A campaign to install new “smart” meters throughout Petersburg was a disaster. Some of the devices were improperly calibrated, and some were installed incorrectly. Water billings went haywire. Some residents weren’t billed for months at a time, while others got exorbitant bills. And revenue stopped flowing to the city, causing a money crunch.

Mayor W. Howard Myers said the council in March fired its city manager, William E. Johnson III, in large part because of the meter fiasco. For an interim manager, city leaders turned to Belton, who had come to oversee Petersburg’s transit system in 2013 after working in state government.

“We felt she was doing a wonderful job with our bus transit system, and we felt that — being vested in the city of Petersburg — she would be the best individual to help us move forward,” Myers said.

She didn’t know what she was getting into. Belton asked about finances and was told there was a city shortfall of about $2 million. But as she pushed for more details about the $102 million budget for the coming year, she found more problems — or rather, less money. And with a short-term financing note coming due, she took the extraordinary step of asking the state finance agency to take a look. What it found stunned everyone.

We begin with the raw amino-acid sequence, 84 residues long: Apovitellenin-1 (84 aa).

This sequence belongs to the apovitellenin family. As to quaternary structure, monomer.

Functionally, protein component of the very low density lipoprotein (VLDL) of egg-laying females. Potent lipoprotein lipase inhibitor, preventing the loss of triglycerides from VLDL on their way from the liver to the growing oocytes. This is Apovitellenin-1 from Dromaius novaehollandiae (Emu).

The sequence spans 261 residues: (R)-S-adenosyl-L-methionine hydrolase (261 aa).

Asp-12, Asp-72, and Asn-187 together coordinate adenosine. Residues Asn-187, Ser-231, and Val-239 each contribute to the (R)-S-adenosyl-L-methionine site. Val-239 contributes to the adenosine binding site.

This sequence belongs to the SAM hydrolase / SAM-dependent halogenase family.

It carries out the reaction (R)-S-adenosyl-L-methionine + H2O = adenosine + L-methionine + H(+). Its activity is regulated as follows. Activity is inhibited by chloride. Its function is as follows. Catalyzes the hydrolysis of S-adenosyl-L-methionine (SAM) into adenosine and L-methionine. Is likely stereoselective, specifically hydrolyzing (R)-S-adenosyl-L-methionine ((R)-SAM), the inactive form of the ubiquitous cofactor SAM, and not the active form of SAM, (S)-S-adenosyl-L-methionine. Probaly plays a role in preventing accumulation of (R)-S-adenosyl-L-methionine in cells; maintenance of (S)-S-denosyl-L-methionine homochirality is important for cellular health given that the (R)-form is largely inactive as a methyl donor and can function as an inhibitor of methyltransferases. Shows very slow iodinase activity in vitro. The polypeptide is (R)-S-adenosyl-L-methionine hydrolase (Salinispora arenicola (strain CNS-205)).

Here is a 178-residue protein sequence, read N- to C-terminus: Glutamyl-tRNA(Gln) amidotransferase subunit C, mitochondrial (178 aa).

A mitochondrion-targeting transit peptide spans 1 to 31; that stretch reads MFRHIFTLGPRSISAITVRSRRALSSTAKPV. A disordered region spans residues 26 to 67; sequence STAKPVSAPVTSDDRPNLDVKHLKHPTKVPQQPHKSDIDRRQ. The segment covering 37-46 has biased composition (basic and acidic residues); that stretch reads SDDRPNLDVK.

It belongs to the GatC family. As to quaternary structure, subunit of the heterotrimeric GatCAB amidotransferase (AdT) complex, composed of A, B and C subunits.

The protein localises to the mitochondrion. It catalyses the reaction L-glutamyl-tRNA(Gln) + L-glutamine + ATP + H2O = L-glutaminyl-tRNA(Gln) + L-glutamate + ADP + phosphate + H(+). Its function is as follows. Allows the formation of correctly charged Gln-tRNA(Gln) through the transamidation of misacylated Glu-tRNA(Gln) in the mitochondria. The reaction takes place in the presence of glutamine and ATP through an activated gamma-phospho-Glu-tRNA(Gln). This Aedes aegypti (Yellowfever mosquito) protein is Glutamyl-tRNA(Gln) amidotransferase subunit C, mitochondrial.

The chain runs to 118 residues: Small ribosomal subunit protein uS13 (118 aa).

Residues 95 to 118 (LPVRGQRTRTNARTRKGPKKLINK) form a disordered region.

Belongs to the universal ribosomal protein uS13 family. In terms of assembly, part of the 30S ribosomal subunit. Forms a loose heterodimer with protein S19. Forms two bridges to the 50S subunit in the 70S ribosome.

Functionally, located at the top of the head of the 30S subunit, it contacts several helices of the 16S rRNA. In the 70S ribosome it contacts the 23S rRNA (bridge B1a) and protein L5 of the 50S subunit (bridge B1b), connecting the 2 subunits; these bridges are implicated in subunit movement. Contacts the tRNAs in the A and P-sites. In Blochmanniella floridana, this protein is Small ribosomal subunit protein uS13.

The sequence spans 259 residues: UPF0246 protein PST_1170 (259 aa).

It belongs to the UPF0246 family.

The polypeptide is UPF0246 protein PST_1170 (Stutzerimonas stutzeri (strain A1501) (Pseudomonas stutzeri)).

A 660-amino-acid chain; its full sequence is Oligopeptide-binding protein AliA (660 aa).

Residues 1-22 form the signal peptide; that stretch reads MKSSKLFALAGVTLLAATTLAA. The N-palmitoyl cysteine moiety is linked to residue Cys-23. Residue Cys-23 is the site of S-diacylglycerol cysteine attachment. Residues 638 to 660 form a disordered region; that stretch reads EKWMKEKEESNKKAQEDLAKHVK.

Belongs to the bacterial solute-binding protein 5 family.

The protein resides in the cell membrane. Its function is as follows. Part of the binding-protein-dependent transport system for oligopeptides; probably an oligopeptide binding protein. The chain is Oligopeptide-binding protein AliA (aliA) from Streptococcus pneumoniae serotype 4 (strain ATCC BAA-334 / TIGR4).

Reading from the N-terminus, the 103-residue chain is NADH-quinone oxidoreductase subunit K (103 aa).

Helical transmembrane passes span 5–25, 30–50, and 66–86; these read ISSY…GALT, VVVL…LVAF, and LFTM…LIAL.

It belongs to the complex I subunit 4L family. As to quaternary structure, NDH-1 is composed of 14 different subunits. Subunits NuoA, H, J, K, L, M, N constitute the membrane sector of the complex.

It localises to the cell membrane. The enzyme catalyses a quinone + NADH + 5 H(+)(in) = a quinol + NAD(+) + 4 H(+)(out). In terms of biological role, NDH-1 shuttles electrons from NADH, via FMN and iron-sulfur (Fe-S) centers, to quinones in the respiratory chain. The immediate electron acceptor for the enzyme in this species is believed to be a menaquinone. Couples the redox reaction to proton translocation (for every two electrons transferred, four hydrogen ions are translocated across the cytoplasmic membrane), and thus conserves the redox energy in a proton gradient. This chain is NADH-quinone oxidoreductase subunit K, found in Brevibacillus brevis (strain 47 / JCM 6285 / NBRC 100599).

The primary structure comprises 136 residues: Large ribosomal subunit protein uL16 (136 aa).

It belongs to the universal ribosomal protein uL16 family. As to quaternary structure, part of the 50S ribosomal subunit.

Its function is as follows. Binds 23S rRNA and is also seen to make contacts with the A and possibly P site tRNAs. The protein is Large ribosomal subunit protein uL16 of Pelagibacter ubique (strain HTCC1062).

Petersburg’s interim city manager, Dironna Moore Belton, is urging city leaders to make drastic cuts to keep the town afloat, including closing a firehouse, jailing fewer criminals, reducing library hours and slashing school spending. (Michael S. Williamson/The Washington Post)
An unanticipated crisis

When Belton was growing up, she would help her grandfather on his farm and one time asked him what she had to do to never work like that again. “Get your education, girl,” he told her. She attended a mostly black elementary school, then went to a white private middle school, then to a majority-black high school. There she was chastised for sounding “too white,” even as her mother would admonish her to enunciate more clearly. She never felt like she fit in.

As early as sixth grade, Belton couldn’t understand why a majority-black city didn’t have a government that looked like the community. But later, at Virginia Tech and in graduate school at Virginia Commonwealth University, she absorbed a different message: Going back home to a struggling city would stunt her career.

“I took a long time in my career running from Petersburg,” she said, because the city seemed lost. “We were always so depressed, no matter what we did.”